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At a time when makeover reality TV shows suggest that self-reinvention is not only desirable but almost required, and the ubiquity of social media encourages everyone to develop a “personal brand,” the pressure on women to be fashionable has never been more pervasive.
I’m a 42 year old single mom who is very attractive (I look about 7 years younger), fun, has a great smile and laugh (and does both a LOT), emotionally stable, and not looking to race to the altar.A century later, in the 1980s, women appropriated men’s styles of dress in an attempt to access the social and economic capital that lay on the other side of the glass ceiling.So-called career women practiced power dressing, wearing tailored skirt suits with huge shoulder pads, approximating the style and silhouette of the professional male executive. politics, Hillary Clinton has experienced the damned-if-you-do, damned-if-you-don’t double bind for strong women.One Asian woman interviewed by sociologist Rose Weitz for the academic journal Gender & Society admitted that she permed her hair for work “because she felt that she looked ‘too Asian’ with her naturally straight hair.” A black woman interviewed by Charisse Jones and Kumea Shorter-Gooden for their book explains that “she never goes into an interview or a new job experience without first straightening her hair.…‘I don’t want to be prejudged.’” Away from the workplace, in everyday life, fashion policing of women is also racially stratified.While prevailing fashion histories credit white New Yorker Elizabeth Smith (second cousin to Elizabeth Cady Stanton) with inventing the billowy pants and Amelia Bloomer with popularizing them, Wagner finds that Smith was influenced by Native Haudenosaunee women.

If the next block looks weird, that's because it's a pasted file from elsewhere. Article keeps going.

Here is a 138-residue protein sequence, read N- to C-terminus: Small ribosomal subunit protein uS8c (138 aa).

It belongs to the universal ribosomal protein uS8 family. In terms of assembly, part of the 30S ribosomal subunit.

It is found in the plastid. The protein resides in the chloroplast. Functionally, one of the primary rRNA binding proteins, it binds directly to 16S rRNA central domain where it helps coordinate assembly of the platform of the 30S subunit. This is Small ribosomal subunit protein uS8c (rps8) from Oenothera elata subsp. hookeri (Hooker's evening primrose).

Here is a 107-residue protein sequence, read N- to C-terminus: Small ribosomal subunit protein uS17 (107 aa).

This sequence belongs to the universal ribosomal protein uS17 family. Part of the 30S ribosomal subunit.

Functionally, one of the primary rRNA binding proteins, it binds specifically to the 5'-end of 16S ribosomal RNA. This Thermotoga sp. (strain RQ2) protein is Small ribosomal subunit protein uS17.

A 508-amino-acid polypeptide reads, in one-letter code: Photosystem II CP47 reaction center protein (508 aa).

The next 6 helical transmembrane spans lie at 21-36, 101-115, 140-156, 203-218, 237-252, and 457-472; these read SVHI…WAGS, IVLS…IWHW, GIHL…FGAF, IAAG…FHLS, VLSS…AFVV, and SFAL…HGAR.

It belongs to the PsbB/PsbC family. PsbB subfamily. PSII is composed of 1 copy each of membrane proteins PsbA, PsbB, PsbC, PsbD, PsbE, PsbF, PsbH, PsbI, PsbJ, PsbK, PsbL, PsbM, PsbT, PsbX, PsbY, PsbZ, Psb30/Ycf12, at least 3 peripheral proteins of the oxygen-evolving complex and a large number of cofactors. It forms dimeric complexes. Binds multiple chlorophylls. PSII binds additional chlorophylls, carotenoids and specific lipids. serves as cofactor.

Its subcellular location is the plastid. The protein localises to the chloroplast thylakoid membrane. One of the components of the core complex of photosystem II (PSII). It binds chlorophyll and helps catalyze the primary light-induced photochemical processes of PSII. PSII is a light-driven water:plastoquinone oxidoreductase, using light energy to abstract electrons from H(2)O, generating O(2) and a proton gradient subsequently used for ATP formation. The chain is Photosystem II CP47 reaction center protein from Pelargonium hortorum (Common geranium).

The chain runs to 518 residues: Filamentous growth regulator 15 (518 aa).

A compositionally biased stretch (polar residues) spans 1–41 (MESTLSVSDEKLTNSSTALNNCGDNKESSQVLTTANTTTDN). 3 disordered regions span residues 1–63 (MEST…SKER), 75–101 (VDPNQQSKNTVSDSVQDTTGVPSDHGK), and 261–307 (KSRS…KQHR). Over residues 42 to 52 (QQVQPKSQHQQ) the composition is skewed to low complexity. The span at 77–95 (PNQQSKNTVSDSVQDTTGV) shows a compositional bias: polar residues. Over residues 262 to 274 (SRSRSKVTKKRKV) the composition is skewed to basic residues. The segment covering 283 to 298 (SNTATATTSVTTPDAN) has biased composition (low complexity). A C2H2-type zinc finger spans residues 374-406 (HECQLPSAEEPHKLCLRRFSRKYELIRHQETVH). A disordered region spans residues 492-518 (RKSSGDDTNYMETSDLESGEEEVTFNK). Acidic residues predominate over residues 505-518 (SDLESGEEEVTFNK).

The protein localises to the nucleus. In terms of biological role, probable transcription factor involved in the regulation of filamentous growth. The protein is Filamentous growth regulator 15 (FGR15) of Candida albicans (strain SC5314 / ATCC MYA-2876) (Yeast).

If fashion has been used to introduce new ways of expressing womanhood, it has also been a tether that keeps women’s social, economic and political opportunities permanently attached to their appearances.
And the most surprising phenomenon that I’ve witnessed in this pool of men is that being a pretty, happy, vivacious “cool chick” is a big negative strike against me.
I’m amazed at how many of them fall for the psycho Bs and drama queens.
And bloggers are using their clout to speak out against offensive fashion and beauty products.
A blog-initiated campaign in 2010 convinced the cosmetics company MAC and the Rodarte design team to abandon their collection of nail polish and lipstick with names such as “Ghost Town,” “Factory” and “Juarez” (referencing the Mexican border town notorious for the serial murders of women working in local factories).
Similar online campaigns have also been waged against designers and magazines that employ blackfacing and yellowfacing, as well as against retailers like Abercrombie & Fitch and American Apparel that perpetuate racist, sexist and sizeist beauty ideals.